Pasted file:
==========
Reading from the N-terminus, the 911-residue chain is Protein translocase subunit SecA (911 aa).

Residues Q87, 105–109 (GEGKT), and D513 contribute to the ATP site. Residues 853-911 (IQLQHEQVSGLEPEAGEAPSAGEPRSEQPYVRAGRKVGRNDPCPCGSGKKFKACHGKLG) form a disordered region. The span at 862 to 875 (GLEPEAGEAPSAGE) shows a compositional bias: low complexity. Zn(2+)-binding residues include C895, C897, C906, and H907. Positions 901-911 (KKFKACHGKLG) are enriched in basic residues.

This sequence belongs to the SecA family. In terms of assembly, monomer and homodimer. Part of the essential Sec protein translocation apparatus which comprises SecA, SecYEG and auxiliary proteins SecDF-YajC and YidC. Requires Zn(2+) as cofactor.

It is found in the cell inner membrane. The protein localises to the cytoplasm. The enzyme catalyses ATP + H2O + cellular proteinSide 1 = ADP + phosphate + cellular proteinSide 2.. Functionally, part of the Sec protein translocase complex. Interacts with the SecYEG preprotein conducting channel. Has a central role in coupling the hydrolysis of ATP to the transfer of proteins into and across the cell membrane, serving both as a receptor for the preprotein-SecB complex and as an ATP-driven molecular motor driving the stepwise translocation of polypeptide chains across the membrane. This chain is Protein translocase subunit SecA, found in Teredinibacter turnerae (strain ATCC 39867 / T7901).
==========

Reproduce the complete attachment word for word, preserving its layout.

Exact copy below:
Reading from the N-terminus, the 911-residue chain is Protein translocase subunit SecA (911 aa).

Residues Q87, 105–109 (GEGKT), and D513 contribute to the ATP site. Residues 853-911 (IQLQHEQVSGLEPEAGEAPSAGEPRSEQPYVRAGRKVGRNDPCPCGSGKKFKACHGKLG) form a disordered region. The span at 862 to 875 (GLEPEAGEAPSAGE) shows a compositional bias: low complexity. Zn(2+)-binding residues include C895, C897, C906, and H907. Positions 901-911 (KKFKACHGKLG) are enriched in basic residues.

This sequence belongs to the SecA family. In terms of assembly, monomer and homodimer. Part of the essential Sec protein translocation apparatus which comprises SecA, SecYEG and auxiliary proteins SecDF-YajC and YidC. Requires Zn(2+) as cofactor.

It is found in the cell inner membrane. The protein localises to the cytoplasm. The enzyme catalyses ATP + H2O + cellular proteinSide 1 = ADP + phosphate + cellular proteinSide 2.. Functionally, part of the Sec protein translocase complex. Interacts with the SecYEG preprotein conducting channel. Has a central role in coupling the hydrolysis of ATP to the transfer of proteins into and across the cell membrane, serving both as a receptor for the preprotein-SecB complex and as an ATP-driven molecular motor driving the stepwise translocation of polypeptide chains across the membrane. This chain is Protein translocase subunit SecA, found in Teredinibacter turnerae (strain ATCC 39867 / T7901).